61Explain dpi.Dots per inch; it is a measure of image resolution. The higher the dpi, the higher the resolution.
62How do pixel and vertex shading create the illusion of depth? Pixel shading creates darker colors farther from the viewer and lighter colors closer to the viewer. Vertex shading moves vertices closer together in the distance and farther apart in the foreground.
63Active animation Active objects Backdrop objects Background objects An object changes poses while moving on the screen.Active objectsObjects in the game frame with which the player can interact; can be programmed.Backdrop objectsObjects in a game frame that the player can touch or walk behind, but do not damage or reward the player.Background objectsObjects in the game frame with which the player cannot interact.
64Bounding box Camera Clarity Invisible cube inside of which a 3D object completely fits; used as a reference to rescale the 3D object.CameraDisplays the visual play area of the game and follows the player wherever the character goes.ClarityHow clearly images are displayed with either line or pixel density.
65Color palette Dithering Dots per inch (dpi) Faces Set of colors used throughout a scene to maintain mood and continuity.DitheringComputer process of scattering pixels of different colors to approximate a true color.Dots per inch (dpi)Number of pixels per square inch; the higher the dpi, the clearer the picture.FacesFlat surfaces on a 3D model.
66First-person perspective Gameplay view where the players sees through the eyes of the character.Game frameAll items programmed for a complete scene or level of a game.HybridCreated by combining features from two different items.
67Interpolation Mesh Native poles When resizing an image, the computer makes a decision to create a blended-color pixel where original pixels are moved.MeshA 3D shape created with interconnecting polygons stuck together along their edges.Native polesOriginal pixels of an object before it was resized.
68Pixels Pixel shading Pixilation Picture elements; the smallest point or dot of color a computer screen can generate.Pixel shadingApplying the principle of visual perspective such that as you move farther from the light source, things get darker.PixilationCondition resulting in a blurry image; created by improper resizing.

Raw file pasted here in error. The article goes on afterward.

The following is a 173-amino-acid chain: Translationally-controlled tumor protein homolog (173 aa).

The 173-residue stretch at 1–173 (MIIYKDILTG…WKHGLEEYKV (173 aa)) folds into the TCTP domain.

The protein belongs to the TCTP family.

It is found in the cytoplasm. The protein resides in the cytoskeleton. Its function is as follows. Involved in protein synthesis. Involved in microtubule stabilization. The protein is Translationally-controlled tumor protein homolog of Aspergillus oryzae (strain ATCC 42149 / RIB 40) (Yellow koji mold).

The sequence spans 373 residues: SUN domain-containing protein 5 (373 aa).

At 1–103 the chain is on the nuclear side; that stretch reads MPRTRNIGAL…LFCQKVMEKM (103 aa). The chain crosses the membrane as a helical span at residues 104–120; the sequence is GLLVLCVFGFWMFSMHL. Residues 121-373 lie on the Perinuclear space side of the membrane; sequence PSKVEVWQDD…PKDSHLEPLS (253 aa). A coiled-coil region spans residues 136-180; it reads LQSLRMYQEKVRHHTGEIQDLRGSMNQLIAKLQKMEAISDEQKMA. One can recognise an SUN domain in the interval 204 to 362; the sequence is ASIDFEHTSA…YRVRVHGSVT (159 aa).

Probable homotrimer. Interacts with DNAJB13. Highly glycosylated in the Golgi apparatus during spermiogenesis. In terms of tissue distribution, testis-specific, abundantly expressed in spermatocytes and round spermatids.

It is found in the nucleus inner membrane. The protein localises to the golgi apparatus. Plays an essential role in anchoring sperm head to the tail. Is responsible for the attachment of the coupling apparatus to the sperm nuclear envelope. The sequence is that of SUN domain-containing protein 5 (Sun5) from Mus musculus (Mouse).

69Second-person perspective Reading edgeLine between two vertices on a 3D object that is used as a reference to rescale the object.RenderingAdding color and shading to represent a solid object.ScrollingGame frame is moved so the player is always in the visible play area.Second-person perspectivePlayer sees the game as if the player were an opponent or intermediary; rarely used in video games.
70Third-person perspective Sprite character setCollection of poses for a single 2D asset.Static animationObject retains its original pose while moving.TessellateStretching of a color and texture map to apply a piece of the overall texture to each polygon of a 3D mesh.Third-person perspectiveGameplay is viewed by a person who is not the player’s character or opponent, rather a neutral third person; spectator view.
71Vanishing point Visible play area Visual perspective Point in the background where the edges of all assets will meet at a single point if extended; the faraway point where an object seems to disappear as it becomes smaller.Visible play areaThe part of the game frame that is displayed on the video screen.Visual perspectiveSense of depth using shading and narrowing to represent the third dimension of depth on a two-dimensional screen.
72WireframeView showing objects as if they are built with wire with visible edges and invisible faces.